Clifton E. Johnson, a Charlotte lawyer and the first African American named senior associate judge of the N.C. Court of Appeals, died Thursday. He was 67.

Friends said Johnson appeared to be in good health and was attending a conference in Asheville when he became suddenly ill. The Buncombe County medical examiner told Thursday night that he could not confirm a cause of death but said the case was consistent with a heart attack.

Friends and associates in Charlotte were stunned.

Joe Allison, a retired IBM employee, said he regularly played golf with Johnson, most recently on Monday.

“He was outgoing. He loved sports,” Allison said. “I think golf was one of his passions.”

Spencer Thompson, another longtime friend, said he and Johnson were both members of Charlotte Golfing Seniors, a golf club for African American couples. They also shared a love for local politics. Johnson was active in the Charlotte-Mecklenburg Black Political Caucus.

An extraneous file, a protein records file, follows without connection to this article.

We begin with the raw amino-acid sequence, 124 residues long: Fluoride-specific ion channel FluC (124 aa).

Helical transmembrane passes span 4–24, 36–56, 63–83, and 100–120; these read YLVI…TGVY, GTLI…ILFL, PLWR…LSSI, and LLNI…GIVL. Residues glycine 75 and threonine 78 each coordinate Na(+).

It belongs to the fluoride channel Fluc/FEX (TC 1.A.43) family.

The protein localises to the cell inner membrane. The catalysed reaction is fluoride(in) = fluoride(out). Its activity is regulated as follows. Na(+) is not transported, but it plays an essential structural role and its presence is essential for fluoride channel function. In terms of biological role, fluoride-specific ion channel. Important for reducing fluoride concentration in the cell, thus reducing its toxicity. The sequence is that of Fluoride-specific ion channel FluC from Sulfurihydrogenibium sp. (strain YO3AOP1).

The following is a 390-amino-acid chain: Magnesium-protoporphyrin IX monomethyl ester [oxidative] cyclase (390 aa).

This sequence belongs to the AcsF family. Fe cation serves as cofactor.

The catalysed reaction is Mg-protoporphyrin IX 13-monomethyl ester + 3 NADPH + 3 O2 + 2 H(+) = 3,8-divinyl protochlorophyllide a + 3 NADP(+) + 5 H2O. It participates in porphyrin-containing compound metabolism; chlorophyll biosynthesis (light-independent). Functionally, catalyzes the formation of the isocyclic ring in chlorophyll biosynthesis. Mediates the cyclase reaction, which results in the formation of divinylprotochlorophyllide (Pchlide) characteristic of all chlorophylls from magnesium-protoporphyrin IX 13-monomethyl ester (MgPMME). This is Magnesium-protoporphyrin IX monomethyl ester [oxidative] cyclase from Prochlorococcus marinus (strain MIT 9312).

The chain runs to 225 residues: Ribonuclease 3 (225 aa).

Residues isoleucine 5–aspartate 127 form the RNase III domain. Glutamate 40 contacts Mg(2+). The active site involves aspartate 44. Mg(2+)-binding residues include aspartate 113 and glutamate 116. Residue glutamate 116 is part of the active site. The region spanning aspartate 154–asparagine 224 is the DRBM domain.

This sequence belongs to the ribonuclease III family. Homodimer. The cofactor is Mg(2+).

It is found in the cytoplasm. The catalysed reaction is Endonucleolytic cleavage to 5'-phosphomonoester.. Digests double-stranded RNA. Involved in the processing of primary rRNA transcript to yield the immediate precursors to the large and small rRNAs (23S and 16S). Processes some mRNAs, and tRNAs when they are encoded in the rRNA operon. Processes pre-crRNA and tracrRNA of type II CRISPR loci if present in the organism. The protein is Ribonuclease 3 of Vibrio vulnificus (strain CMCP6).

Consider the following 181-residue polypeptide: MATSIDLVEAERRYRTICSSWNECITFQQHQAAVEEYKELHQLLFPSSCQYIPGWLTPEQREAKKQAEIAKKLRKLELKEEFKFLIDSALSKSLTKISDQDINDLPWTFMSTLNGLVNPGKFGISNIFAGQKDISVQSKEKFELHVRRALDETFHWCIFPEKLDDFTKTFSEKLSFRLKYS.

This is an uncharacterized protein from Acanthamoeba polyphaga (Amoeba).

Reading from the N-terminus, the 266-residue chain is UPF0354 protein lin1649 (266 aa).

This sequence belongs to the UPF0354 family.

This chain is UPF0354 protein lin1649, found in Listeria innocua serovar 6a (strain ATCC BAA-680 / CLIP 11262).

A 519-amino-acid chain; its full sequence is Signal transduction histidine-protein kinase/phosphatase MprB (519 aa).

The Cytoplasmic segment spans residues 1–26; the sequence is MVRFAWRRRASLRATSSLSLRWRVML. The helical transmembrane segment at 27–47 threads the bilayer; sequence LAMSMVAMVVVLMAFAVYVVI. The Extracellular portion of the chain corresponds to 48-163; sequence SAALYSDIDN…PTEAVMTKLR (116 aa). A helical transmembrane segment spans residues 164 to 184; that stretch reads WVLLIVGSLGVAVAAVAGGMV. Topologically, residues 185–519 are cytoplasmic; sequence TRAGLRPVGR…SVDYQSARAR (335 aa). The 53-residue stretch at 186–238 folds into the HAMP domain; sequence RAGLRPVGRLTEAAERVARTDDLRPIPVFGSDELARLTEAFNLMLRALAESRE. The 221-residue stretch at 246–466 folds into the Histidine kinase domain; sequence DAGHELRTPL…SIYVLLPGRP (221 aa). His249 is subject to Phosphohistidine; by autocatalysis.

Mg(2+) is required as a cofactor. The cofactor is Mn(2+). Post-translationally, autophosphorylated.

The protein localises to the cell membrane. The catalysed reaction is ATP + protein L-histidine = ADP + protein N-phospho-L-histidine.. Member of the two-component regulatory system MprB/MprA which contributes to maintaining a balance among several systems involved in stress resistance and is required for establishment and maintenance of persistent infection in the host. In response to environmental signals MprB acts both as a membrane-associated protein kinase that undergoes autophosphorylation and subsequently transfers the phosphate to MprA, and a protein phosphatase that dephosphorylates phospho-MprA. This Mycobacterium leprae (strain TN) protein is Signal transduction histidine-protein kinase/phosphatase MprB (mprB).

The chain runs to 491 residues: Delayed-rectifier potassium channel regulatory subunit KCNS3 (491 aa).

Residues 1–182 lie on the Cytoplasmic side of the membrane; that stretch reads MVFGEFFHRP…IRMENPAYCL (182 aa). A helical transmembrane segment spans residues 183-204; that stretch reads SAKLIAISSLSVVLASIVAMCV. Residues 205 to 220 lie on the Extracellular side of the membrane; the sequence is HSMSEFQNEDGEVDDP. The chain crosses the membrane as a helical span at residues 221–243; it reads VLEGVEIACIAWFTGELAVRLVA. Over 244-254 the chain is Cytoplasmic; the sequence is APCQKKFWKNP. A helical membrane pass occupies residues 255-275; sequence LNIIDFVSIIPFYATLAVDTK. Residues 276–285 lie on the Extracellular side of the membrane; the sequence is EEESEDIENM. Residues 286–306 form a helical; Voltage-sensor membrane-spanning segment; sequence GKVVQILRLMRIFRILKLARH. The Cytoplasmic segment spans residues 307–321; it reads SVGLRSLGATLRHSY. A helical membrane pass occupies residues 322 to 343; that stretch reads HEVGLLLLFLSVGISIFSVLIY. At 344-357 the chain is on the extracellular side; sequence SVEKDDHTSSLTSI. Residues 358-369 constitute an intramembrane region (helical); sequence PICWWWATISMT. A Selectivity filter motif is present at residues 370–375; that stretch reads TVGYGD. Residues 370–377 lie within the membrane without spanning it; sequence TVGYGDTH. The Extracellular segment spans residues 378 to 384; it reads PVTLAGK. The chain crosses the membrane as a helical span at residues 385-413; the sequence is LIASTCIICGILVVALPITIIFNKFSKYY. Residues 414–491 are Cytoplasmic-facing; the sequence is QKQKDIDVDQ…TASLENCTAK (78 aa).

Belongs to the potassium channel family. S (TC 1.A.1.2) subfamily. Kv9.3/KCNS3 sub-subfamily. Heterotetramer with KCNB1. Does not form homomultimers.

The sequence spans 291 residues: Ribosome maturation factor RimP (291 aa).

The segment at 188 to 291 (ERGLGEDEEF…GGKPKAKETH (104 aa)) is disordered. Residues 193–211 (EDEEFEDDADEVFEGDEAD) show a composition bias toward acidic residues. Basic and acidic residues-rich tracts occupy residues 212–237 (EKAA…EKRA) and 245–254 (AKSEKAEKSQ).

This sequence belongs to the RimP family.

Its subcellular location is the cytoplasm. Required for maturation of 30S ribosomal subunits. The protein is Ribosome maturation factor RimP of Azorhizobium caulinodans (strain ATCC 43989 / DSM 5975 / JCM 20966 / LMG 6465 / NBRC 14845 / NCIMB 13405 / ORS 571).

“He was an outstanding individual,” Thompson said. “He knew the law.”

Born Dec. 9, 1941, in Martin County, Johnson earned undergraduate and law degrees from N.C. Central University.

He was the first African American lawyer in North Carolina to be appointed an assistant prosecutor, and in 1969 he was appointed district judge, a first for blacks in Mecklenburg County. He later became the first person of color to serve as chief judge of District Court and retired from the Court of Appeals in 1996 as senior associate judge, the first African American to achieve that position.

Former N.C. Superior Court Judge Shirley Fulton said she had known Johnson for more than 30 years.

He was a great guy,” she said. “You hear that about some people, but Cliff was really a great guy. He was the kind to help people. If you asked him to do something for you, he did it.”

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